Footlight Parade is a wonderful piece of work. It isn’t my favorite from any of the performers or from the Depression era, but it’s a good film with a gripping story and wonderful performances, especially from Cagney and Blondell. The score: 3.5/5

8 thoughts on “Footlight Parade (1933)

  1. Lindsey, your site is ‘cleaning up’ quite nicely…very sharp! And it took me a moment to figure it out what you’d done with the photo header, but I love how it changes with every page (and yes, I recognized ‘Queen of Outer Space’ and ‘North by Northwest’ up there).

    And now, thanks to this review, I now have been introduced to and educated on prologues! Never heard of such a thing before…and interesting that they based a movie’s plot on it.

    Stellar work with all of your reviews, by the way…you do a great job of making them both informative and entertaining. I have a hard enough time writing one review per week for my site…how you do it nearly every day, along with school and work and sleep, is simply amazing.


    1. Thank you so much, Todd! I didn’t know much about prologues either until I watched this film. It’s an interesting little tidbit of forgotten theater history. I’d love to know if there are any historic theaters that still put them on every now and then. It seems like it’d make for a fun viewing experience!

      I really love the new rotating headers, so I’m glad to hear that someone noticed them :) The dimensions are a little whacky, so I’ve had fun testing out different pictures.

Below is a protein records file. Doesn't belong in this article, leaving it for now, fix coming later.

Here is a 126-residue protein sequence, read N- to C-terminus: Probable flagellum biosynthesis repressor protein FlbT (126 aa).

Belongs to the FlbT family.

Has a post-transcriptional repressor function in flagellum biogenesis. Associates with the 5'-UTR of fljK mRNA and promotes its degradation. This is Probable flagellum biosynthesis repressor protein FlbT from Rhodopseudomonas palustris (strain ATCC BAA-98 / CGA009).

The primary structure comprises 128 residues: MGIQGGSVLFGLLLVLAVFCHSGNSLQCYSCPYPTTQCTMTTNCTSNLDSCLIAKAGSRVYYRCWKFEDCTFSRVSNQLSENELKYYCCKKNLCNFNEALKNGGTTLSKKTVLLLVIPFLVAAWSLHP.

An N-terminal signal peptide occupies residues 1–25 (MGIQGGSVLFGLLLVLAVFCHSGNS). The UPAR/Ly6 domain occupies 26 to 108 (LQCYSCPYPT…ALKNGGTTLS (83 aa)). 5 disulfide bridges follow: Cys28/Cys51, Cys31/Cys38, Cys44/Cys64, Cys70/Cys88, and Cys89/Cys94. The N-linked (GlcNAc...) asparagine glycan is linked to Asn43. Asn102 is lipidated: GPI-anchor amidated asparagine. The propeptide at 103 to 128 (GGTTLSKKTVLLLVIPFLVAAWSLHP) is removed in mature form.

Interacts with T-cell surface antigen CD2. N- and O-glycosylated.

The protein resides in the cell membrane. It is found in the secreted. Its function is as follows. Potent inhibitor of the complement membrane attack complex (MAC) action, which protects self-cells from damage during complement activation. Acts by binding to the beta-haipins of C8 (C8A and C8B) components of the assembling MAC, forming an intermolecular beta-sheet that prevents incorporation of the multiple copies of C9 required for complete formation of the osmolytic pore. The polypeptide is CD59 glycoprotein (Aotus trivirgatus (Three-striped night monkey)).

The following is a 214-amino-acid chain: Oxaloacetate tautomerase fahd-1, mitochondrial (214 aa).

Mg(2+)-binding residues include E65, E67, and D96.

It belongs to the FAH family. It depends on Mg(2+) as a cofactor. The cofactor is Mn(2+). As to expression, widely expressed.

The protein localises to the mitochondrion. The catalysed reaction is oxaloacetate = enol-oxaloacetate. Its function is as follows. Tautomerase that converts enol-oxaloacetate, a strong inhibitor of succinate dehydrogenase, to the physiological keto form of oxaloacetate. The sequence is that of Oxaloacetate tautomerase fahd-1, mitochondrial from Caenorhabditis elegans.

1. There’s got to be an old-time theater SOMEwhere that re-creates shows like that from the past, I’m in Arizona, so the closest for me would be Tucson, where the old Fox theater was re-opened after being refurbished. A great place to watch an old film…I saw ‘Nosferatu’ there a few years back.

        Yes, those headers are cool…very thin, but it’s fun to try and figure out who the actors are, and what film they’re in. One of them, a color shot showing a woman with green foliage behind her, looks like Faye Dunaway, but I’m not sure. Maybe you can give me a hand with that one…


        1. There are some really great theaters around me that show classic films. The Redford Theater is a favorite. They recently did a showing of The Birds with Tippi Hedren in person. I was so upset that I didn’t get to go! None of the theaters around here still use prologues that I knows of, but I’ll keep searching!

          The picture you saw was Sharon Tate. I did a tribute to her a while back and recycled the image from there. I actually didn’t think of the guessing game aspect of it when I chose to randomize the headers, but that’s kind of fun!


  2. NOW I see Sharon Tate in that photo! And The Thin Man, Designing Woman, Strangers on a Train, From Here to Eternity, yet another Queen of Outer Spaces pic, and lots of mesmerizing shots of eyes…and Hitchcock’s lips!

    I would’ve LOVED to have been at that screening of The Birds! I just checked out The Redford at Cinema Treasures…looks like a great place! My local oldie is the Valley Art…mostly independent and art-house, but every now and then a classic or a film festival that I check out.